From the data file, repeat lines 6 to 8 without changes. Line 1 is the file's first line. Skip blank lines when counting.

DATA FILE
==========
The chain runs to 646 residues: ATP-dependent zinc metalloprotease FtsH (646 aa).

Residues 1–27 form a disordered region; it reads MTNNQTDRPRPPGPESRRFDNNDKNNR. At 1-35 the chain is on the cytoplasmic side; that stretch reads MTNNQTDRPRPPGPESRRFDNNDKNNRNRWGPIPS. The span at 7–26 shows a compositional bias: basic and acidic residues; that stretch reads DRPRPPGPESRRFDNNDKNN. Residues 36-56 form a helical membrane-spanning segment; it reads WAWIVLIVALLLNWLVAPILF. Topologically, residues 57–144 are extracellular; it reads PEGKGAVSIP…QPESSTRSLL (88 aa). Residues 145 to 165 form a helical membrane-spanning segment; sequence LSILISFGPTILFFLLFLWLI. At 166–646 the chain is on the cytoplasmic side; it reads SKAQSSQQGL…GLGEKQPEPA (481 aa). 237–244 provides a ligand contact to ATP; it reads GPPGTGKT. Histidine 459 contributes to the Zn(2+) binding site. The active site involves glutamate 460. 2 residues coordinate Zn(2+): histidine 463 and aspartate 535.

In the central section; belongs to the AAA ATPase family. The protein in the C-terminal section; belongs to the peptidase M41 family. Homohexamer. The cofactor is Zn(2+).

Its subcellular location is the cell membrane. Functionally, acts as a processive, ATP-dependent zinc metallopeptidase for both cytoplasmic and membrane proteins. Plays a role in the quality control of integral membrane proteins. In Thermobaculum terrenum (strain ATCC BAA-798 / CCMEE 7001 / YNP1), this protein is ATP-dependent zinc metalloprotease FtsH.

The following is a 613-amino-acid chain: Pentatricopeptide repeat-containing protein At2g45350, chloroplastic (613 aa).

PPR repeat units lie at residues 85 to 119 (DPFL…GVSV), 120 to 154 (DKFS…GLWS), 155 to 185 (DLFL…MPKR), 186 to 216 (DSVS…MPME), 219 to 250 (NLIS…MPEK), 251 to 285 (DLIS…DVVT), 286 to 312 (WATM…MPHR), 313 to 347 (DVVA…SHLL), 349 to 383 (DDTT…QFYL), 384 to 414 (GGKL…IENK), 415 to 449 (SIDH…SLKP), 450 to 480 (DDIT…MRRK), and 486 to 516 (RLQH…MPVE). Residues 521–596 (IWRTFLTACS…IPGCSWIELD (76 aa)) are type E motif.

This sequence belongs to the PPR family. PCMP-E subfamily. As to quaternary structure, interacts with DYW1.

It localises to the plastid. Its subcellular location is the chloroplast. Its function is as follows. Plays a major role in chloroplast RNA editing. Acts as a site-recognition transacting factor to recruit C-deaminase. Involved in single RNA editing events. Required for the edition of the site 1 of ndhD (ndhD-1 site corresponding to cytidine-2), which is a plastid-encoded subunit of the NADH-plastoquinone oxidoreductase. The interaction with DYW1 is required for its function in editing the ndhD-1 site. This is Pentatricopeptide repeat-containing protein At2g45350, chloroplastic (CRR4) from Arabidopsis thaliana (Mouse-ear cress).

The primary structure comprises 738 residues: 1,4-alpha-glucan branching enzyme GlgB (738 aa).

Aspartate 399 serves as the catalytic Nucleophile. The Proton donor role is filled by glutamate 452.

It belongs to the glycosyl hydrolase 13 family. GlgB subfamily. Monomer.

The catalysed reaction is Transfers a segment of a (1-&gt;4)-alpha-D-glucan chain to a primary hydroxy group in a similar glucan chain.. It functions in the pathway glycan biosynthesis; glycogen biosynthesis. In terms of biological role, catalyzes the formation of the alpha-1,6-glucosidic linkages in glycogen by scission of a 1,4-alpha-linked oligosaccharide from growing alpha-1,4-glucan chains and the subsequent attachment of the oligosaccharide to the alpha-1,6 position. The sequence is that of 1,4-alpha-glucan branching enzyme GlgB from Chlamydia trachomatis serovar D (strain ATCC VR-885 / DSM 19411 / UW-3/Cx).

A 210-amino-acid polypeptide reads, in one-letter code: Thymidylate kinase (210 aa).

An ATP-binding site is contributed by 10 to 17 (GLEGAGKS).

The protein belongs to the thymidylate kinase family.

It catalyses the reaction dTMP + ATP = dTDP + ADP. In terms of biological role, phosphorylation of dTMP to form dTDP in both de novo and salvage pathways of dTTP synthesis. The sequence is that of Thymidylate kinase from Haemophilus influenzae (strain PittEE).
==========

PPR repeat units lie at residues 85 to 119 (DPFL…GVSV), 120 to 154 (DKFS…GLWS), 155 to 185 (DLFL…MPKR), 186 to 216 (DSVS…MPME), 219 to 250 (NLIS…MPEK), 251 to 285 (DLIS…DVVT), 286 to 312 (WATM…MPHR), 313 to 347 (DVVA…SHLL), 349 to 383 (DDTT…QFYL), 384 to 414 (GGKL…IENK), 415 to 449 (SIDH…SLKP), 450 to 480 (DDIT…MRRK), and 486 to 516 (RLQH…MPVE). Residues 521–596 (IWRTFLTACS…IPGCSWIELD (76 aa)) are type E motif.

This sequence belongs to the PPR family. PCMP-E subfamily. As to quaternary structure, interacts with DYW1.

It localises to the plastid. Its subcellular location is the chloroplast. Its function is as follows. Plays a major role in chloroplast RNA editing. Acts as a site-recognition transacting factor to recruit C-deaminase. Involved in single RNA editing events. Required for the edition of the site 1 of ndhD (ndhD-1 site corresponding to cytidine-2), which is a plastid-encoded subunit of the NADH-plastoquinone oxidoreductase. The interaction with DYW1 is required for its function in editing the ndhD-1 site. This is Pentatricopeptide repeat-containing protein At2g45350, chloroplastic (CRR4) from Arabidopsis thaliana (Mouse-ear cress).